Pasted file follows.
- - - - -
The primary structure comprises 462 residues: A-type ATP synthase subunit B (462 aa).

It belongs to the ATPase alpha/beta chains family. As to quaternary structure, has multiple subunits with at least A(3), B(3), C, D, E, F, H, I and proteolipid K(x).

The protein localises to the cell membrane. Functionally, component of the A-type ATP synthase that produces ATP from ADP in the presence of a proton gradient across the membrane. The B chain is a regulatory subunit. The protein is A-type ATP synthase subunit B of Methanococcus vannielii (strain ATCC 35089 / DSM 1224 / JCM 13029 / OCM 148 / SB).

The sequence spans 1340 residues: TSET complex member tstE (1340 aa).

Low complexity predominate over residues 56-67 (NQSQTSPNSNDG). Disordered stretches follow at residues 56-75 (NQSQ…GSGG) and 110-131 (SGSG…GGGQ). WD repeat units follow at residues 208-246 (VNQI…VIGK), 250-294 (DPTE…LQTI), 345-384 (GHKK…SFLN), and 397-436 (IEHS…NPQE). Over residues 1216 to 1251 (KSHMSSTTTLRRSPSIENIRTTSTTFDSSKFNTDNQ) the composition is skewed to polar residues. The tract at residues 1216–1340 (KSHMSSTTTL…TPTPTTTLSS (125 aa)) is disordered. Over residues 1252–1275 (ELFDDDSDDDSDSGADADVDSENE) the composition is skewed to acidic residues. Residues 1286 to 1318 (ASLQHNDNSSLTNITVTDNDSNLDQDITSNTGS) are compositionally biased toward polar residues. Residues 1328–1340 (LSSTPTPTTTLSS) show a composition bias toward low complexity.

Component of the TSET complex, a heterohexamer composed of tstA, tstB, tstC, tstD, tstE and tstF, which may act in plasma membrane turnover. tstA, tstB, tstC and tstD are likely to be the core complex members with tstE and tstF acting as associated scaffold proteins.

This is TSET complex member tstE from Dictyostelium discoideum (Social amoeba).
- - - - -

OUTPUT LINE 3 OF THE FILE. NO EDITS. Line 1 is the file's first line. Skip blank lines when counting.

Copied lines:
The protein localises to the cell membrane. Functionally, component of the A-type ATP synthase that produces ATP from ADP in the presence of a proton gradient across the membrane. The B chain is a regulatory subunit. The protein is A-type ATP synthase subunit B of Methanococcus vannielii (strain ATCC 35089 / DSM 1224 / JCM 13029 / OCM 148 / SB).